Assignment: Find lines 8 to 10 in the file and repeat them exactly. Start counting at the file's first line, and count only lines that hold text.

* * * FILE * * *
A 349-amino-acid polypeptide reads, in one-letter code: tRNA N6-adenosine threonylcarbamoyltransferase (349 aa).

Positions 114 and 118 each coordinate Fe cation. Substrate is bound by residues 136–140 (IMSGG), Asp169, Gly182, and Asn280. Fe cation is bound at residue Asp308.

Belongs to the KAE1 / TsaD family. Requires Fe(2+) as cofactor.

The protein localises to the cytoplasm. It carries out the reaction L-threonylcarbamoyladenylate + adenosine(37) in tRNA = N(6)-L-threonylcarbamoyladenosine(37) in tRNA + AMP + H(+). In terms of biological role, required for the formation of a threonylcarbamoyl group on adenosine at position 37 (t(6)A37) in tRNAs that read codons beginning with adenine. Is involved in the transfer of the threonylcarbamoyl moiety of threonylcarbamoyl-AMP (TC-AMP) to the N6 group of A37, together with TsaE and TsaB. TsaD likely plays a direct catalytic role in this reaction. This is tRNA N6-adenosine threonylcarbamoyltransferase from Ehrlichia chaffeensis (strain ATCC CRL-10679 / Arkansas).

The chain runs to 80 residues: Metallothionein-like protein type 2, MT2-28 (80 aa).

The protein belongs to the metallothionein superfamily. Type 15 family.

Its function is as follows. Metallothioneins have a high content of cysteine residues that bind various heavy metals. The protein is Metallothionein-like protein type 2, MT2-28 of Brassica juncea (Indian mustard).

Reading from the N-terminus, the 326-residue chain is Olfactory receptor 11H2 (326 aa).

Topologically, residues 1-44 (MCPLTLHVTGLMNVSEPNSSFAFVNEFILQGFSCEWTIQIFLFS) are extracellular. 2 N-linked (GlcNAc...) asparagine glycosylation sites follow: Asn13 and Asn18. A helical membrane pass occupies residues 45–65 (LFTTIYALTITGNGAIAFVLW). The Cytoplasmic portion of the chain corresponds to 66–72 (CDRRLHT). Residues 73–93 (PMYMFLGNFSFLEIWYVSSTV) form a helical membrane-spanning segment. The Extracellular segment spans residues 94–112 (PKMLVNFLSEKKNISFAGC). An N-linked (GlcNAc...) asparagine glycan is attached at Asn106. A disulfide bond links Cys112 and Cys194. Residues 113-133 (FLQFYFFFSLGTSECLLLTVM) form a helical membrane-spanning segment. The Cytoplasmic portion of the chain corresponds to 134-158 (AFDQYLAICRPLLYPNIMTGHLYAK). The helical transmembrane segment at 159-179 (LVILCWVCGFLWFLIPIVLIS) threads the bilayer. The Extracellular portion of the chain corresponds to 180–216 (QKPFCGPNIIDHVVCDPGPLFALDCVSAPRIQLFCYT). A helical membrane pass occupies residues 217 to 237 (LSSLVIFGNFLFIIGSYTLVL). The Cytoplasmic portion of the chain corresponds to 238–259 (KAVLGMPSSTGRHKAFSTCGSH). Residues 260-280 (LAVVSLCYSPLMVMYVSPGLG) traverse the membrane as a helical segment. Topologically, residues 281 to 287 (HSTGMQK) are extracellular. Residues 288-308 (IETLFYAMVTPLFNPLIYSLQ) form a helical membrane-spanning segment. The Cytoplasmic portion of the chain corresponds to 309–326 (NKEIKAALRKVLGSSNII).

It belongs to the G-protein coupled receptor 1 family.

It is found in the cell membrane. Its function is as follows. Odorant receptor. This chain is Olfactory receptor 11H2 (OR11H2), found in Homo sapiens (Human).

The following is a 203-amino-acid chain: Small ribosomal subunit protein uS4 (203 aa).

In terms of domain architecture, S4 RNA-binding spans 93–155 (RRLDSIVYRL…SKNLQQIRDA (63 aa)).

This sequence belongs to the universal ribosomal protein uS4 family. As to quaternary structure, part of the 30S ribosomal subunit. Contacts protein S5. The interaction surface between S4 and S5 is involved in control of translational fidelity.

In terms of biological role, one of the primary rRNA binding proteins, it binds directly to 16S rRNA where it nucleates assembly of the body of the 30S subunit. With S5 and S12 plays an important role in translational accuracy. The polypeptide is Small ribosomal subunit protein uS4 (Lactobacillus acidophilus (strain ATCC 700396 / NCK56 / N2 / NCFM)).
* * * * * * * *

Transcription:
Reading from the N-terminus, the 326-residue chain is Olfactory receptor 11H2 (326 aa).

Topologically, residues 1-44 (MCPLTLHVTGLMNVSEPNSSFAFVNEFILQGFSCEWTIQIFLFS) are extracellular. 2 N-linked (GlcNAc...) asparagine glycosylation sites follow: Asn13 and Asn18. A helical membrane pass occupies residues 45–65 (LFTTIYALTITGNGAIAFVLW). The Cytoplasmic portion of the chain corresponds to 66–72 (CDRRLHT). Residues 73–93 (PMYMFLGNFSFLEIWYVSSTV) form a helical membrane-spanning segment. The Extracellular segment spans residues 94–112 (PKMLVNFLSEKKNISFAGC). An N-linked (GlcNAc...) asparagine glycan is attached at Asn106. A disulfide bond links Cys112 and Cys194. Residues 113-133 (FLQFYFFFSLGTSECLLLTVM) form a helical membrane-spanning segment. The Cytoplasmic portion of the chain corresponds to 134-158 (AFDQYLAICRPLLYPNIMTGHLYAK). The helical transmembrane segment at 159-179 (LVILCWVCGFLWFLIPIVLIS) threads the bilayer. The Extracellular portion of the chain corresponds to 180–216 (QKPFCGPNIIDHVVCDPGPLFALDCVSAPRIQLFCYT). A helical membrane pass occupies residues 217 to 237 (LSSLVIFGNFLFIIGSYTLVL). The Cytoplasmic portion of the chain corresponds to 238–259 (KAVLGMPSSTGRHKAFSTCGSH). Residues 260-280 (LAVVSLCYSPLMVMYVSPGLG) traverse the membrane as a helical segment. Topologically, residues 281 to 287 (HSTGMQK) are extracellular. Residues 288-308 (IETLFYAMVTPLFNPLIYSLQ) form a helical membrane-spanning segment. The Cytoplasmic portion of the chain corresponds to 309–326 (NKEIKAALRKVLGSSNII).

It belongs to the G-protein coupled receptor 1 family.